baggyb Wed 22-Jan-14 21:33:12

Can I ask what subject it is?

FiscalCliffRocksThisTown Wed 22-Jan-14 21:35:19

Don't give up.

Give yourself until the end of this academic year, you have almost done half! You can always have a break after you get your pgce and before you start yourNQT year.

This is the hardest bit, it will get easier.

Show your daughter you are not a quitter wink

Once you have the pgce, it is a qualification you have earned that nobody can take away. You might decide to become a part time tutor instead, but whatever you do, a qyalification is useful.

LoopyLobster Wed 22-Jan-14 21:43:49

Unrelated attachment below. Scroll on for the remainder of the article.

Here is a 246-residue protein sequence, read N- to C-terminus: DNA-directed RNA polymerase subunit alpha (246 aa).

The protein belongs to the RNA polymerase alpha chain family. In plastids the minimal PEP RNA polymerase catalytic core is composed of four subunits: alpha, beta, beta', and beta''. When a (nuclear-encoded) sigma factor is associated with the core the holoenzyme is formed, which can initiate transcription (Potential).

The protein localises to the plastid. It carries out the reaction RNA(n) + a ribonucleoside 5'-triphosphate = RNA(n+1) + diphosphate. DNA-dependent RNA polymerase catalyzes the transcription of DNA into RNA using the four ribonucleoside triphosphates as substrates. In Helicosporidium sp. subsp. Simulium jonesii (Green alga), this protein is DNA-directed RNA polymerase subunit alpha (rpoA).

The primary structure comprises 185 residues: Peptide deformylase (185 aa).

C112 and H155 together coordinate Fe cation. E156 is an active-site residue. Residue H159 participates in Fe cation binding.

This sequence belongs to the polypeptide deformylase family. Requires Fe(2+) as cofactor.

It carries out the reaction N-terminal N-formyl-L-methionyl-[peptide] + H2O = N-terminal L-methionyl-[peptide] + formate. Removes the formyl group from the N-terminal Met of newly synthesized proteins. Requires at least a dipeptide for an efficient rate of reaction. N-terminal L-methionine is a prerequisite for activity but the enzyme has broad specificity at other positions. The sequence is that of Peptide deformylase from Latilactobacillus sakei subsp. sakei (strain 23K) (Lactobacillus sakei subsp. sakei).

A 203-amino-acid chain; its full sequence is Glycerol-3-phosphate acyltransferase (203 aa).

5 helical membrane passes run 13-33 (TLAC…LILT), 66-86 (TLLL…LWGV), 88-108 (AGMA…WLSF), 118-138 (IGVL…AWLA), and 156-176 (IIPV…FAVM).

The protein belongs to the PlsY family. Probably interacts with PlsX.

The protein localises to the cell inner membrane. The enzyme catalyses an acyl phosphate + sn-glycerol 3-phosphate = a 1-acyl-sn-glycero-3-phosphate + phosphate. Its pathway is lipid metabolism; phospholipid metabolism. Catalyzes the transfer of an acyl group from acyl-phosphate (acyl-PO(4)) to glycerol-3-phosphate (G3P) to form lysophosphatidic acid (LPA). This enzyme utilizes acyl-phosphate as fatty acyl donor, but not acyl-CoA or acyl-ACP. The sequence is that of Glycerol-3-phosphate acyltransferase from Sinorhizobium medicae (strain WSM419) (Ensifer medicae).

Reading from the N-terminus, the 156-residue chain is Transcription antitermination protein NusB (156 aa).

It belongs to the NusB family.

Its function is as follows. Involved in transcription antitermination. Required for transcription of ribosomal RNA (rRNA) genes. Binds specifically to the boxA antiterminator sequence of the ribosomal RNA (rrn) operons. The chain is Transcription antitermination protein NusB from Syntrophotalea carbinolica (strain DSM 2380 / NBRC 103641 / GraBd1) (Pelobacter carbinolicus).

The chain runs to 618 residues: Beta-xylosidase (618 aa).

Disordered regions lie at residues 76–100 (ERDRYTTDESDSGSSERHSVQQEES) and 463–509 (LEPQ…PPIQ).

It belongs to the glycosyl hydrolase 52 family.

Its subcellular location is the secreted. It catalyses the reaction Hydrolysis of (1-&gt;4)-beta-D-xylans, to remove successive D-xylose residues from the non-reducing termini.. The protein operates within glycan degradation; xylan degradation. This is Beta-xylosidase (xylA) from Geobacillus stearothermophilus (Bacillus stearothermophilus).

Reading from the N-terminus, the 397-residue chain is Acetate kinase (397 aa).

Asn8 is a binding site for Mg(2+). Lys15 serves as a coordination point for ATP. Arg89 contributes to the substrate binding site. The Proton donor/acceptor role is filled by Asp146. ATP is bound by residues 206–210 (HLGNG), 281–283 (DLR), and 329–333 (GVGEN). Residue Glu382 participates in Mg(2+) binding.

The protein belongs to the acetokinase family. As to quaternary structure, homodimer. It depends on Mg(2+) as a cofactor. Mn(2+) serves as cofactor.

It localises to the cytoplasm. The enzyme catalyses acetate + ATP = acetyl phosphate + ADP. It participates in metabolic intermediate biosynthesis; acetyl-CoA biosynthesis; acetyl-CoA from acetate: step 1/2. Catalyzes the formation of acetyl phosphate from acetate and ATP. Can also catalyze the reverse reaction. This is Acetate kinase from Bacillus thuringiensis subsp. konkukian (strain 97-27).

Don't quit, but make it known to your tutors that you are not enjoying your placement. In my experience they are very good at placing those having an awful time in a far more supportive environment for the longer placement.

teaching is tough and inflexible, but even if you can't envisage a lifetime in a UK state school, the PGCE can be really useful for other, related jobs too. I had pretty much reached the end of my tether a couple of years ago, then discovered the joys of international schools. Life is now brilliant. Don't give up.

takingthathometomomma Wed 22-Jan-14 22:28:15

Thank you for all your advice. My mentor at school is lovely and supportive and has helped me plan a few lessons, but I still feel like I can't really find my feet. My university tutor is equally lovely, I just think I'll feel like a bit of an idiot emailing him saying "I can't plan a lesson"!

I think you all have a point though, (try and) get this bit out of the way and then decide what I want to do.

BaggyB it's in English.

GoingToBedfordshire Wed 22-Jan-14 22:37:00